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- 2200mAh battery drains rapidly
- No fast charging
With a 2200mAh battery included, we didn't have great hopes for the longevity of the Spark Plus, and unfortunately our fears were well founded.
Starting at 7:00am, with Bluetooth headphones playing music and some website reading through a 50-minute commute, by 12:00pm we'd be on 62%, which would then drop to a paltry 10% following a similar journey home.
This was with the phone drawing email on push notifications from 3 accounts, interspersed with a few calls and some social media consumption.
In all, this isn't a device for power users who need a day from every charge. Moreover, while the battery is replaceable, replacement units are sold for £22, which is a significant outlay given the price of the device.
Standby drain wasn't great either. Even with the battery enhancements of Android 6.0 Marshmallow baked-in, the Spark Plus typically lost around 15-17% of charge every night, making plugging in a real necessity. If you want battery on a budget, consider the longer-lasting BQ Aquaris M4.5.
No fast-charging is included, unsurprisingly given the price of the device, with a full charge of the handset typically taking more than 3 hours.
- Disappoints, even in ideal lighting
- Camera app is easy to navigate
Whether budget or premium, the modern smartphone experience is increasingly hinging around camera performance. And that doesn't just mean the rear sensor, but the selfie snapper too. Today's consumers want the complete package, even when paying a hair under £120.
So, what can the Wileyfox Spark Plus offer? Well, on paper the results are mostly promising, with a 13MP camera on the rear, and 8MP to play with on the front.
Beyond the megapixel count, no great claims are made regarding the specifications of the camera. As such, with no information to go on such as aperture or autofocus, the only real metric for the camera's quality is, shock its performance.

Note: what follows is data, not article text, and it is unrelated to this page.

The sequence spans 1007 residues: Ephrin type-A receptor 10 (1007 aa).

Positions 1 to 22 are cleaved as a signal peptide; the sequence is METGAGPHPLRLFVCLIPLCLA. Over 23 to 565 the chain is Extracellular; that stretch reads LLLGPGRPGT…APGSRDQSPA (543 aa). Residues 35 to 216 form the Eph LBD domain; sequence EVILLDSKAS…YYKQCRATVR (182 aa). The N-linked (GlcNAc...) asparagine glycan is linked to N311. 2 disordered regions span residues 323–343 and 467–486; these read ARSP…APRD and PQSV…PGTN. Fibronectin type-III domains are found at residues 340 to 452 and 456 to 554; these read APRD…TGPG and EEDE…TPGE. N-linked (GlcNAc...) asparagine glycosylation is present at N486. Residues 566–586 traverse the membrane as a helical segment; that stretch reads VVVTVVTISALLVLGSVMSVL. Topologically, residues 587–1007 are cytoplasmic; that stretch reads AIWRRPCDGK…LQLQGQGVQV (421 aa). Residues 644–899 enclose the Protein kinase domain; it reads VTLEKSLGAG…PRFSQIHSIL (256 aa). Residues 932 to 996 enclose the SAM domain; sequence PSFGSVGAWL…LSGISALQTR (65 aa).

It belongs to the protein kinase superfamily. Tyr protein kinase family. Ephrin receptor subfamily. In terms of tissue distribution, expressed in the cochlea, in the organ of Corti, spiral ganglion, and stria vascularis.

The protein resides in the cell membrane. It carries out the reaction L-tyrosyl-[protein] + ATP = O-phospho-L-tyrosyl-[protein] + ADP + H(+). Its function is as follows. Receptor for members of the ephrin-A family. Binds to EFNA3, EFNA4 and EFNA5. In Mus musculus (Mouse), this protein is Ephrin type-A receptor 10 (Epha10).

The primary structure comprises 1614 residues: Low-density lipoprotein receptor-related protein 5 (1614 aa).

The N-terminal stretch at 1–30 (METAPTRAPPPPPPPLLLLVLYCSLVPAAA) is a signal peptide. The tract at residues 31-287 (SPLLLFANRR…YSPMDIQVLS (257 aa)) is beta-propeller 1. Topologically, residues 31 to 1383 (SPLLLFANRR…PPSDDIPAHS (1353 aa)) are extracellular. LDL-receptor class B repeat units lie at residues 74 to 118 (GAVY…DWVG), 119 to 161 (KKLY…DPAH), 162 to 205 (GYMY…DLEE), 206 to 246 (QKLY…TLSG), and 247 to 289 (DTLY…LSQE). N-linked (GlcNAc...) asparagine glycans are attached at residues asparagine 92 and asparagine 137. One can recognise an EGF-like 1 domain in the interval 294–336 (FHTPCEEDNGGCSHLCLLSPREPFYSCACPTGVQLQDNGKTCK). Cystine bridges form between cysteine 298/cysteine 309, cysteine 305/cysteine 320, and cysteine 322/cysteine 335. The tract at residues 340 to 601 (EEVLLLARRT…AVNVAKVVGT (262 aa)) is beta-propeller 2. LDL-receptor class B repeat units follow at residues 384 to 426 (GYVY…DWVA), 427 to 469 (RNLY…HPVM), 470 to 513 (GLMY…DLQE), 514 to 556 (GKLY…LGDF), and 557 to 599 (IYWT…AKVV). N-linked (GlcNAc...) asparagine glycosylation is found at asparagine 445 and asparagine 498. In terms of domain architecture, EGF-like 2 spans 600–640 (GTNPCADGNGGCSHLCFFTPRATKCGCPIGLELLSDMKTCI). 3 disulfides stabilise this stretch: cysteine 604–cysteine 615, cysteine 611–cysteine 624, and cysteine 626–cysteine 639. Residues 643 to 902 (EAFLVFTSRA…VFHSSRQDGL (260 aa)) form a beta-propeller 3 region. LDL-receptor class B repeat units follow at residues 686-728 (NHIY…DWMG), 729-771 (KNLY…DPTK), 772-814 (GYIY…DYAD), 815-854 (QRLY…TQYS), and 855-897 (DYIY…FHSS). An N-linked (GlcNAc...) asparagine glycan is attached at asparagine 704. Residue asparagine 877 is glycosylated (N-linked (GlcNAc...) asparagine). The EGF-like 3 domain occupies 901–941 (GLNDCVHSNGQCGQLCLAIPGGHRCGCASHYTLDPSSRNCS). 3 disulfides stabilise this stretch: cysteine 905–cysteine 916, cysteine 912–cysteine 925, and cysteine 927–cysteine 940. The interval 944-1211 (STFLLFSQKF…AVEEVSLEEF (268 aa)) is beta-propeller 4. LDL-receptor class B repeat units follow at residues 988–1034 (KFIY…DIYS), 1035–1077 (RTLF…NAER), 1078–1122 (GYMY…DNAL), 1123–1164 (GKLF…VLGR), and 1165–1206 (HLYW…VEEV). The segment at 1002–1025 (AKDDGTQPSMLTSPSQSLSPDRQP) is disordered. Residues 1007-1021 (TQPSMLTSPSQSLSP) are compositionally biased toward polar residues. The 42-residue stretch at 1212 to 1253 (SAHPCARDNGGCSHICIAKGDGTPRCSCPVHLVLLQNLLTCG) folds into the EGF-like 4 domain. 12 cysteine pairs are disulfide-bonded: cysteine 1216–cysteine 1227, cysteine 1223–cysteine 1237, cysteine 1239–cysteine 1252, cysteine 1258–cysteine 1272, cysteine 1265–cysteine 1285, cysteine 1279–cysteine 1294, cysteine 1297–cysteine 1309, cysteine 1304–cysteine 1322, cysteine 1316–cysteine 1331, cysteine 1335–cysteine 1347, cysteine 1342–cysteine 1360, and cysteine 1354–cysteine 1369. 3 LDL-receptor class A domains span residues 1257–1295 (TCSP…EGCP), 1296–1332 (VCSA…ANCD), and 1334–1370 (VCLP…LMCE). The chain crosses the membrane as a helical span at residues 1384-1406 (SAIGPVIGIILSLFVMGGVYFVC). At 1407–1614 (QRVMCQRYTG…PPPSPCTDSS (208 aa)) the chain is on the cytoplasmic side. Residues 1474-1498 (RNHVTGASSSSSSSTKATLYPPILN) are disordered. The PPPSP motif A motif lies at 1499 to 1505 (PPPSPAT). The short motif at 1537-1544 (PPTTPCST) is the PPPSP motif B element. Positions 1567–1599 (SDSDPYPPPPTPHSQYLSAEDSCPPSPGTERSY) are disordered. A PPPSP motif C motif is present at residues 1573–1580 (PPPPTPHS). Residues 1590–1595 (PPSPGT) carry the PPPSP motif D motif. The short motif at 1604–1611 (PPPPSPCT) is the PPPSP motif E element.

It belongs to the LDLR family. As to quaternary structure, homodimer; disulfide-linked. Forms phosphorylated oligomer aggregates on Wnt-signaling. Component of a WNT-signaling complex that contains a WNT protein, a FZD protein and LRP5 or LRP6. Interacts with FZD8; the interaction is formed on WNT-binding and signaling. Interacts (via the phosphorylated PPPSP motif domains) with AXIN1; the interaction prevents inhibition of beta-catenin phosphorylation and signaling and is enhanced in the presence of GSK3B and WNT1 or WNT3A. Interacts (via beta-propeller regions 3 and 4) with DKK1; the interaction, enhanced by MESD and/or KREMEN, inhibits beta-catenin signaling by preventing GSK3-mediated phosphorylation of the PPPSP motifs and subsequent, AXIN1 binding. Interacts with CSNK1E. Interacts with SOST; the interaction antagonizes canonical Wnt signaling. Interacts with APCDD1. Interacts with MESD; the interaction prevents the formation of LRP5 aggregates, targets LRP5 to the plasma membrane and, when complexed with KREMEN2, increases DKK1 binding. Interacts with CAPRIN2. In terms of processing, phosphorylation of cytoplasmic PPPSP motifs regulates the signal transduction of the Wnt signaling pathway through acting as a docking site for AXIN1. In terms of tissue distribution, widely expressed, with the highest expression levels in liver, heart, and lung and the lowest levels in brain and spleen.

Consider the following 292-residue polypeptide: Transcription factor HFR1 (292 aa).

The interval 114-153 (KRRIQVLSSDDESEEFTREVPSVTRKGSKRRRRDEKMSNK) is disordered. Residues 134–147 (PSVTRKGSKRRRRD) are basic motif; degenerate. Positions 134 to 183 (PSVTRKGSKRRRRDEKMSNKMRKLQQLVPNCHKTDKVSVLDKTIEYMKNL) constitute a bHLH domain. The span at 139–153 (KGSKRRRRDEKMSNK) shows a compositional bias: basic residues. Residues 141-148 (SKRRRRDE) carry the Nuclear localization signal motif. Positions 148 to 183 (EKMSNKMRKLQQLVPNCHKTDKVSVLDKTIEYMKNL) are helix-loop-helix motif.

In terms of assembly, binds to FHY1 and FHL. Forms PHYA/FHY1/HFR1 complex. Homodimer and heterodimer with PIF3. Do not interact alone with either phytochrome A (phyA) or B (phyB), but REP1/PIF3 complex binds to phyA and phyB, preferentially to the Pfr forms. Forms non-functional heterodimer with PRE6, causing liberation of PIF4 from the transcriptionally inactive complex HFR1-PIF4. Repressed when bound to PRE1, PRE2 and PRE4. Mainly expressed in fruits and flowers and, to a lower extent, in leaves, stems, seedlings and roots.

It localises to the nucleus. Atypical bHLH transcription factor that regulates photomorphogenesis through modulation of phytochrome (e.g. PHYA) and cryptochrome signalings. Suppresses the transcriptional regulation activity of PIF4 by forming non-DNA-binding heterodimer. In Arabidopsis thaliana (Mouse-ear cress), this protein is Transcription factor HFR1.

Unfortunately, the performance is fairly pants. In good conditions (no harsh light on a sunny day), the colour produced by the Spark Plus is muted, and dynamic range less than stellar. What's worse, is that sharpness is poor across the frame, with detail produced being soft and mushy.
At 100% zoom, it has the unpleasant 'oil painting' effect that used to dog cheap cameras in the 2000s. In other words, the noise reduction is too aggressive and quite sloppy. Autofocus too is quite jittery, just about coping with static scenes but struggling with any sort of movement.
For sharing at low-resolutions, this may be OK, but even at this price point there are better options available camera-wise, such as the Moto G4 Play.
The selfie sensor doesn't really fare any better, blowing out highlights easily and smearing fine detail a little too judiciously.
On the plus side, camera operation is mostly quite smooth. Although the autofocus is generally inaccurate, it locks on reasonably quickly, and snapping pictures is lightning-fast in most instances.
Navigation is also much improved in some areas, compared to previous versions of the camera app (which is created by Cyanogen).
Moving between video, single shot mode and panorama modes is simple, and there are toggles at the top to move between the back and front camera, toggle flash modes, move to settings and to jump to a more advanced mode.
This allows white balance and more to be altered, and also offers a bewildering assortment of scene modes, many of which seem to be a little too obscure to be useful. Through this, HDR can also be toggled (although it makes little difference).
There is little to write home about with regards to video either, with the results being choppy and over-exposed.
Overall, for roughly £30 less the BQ Aquaris M4.5 offers mostly better image quality, as do many competitors at the £120 mark (including, oddly, the ageing Wileyfox Swift). This isn't the phone for you if you want quality imaging.
Sean is a Scottish technology journalist who's written for the likes of T3, Trusted Reviews, TechAdvisor and Expert Reviews.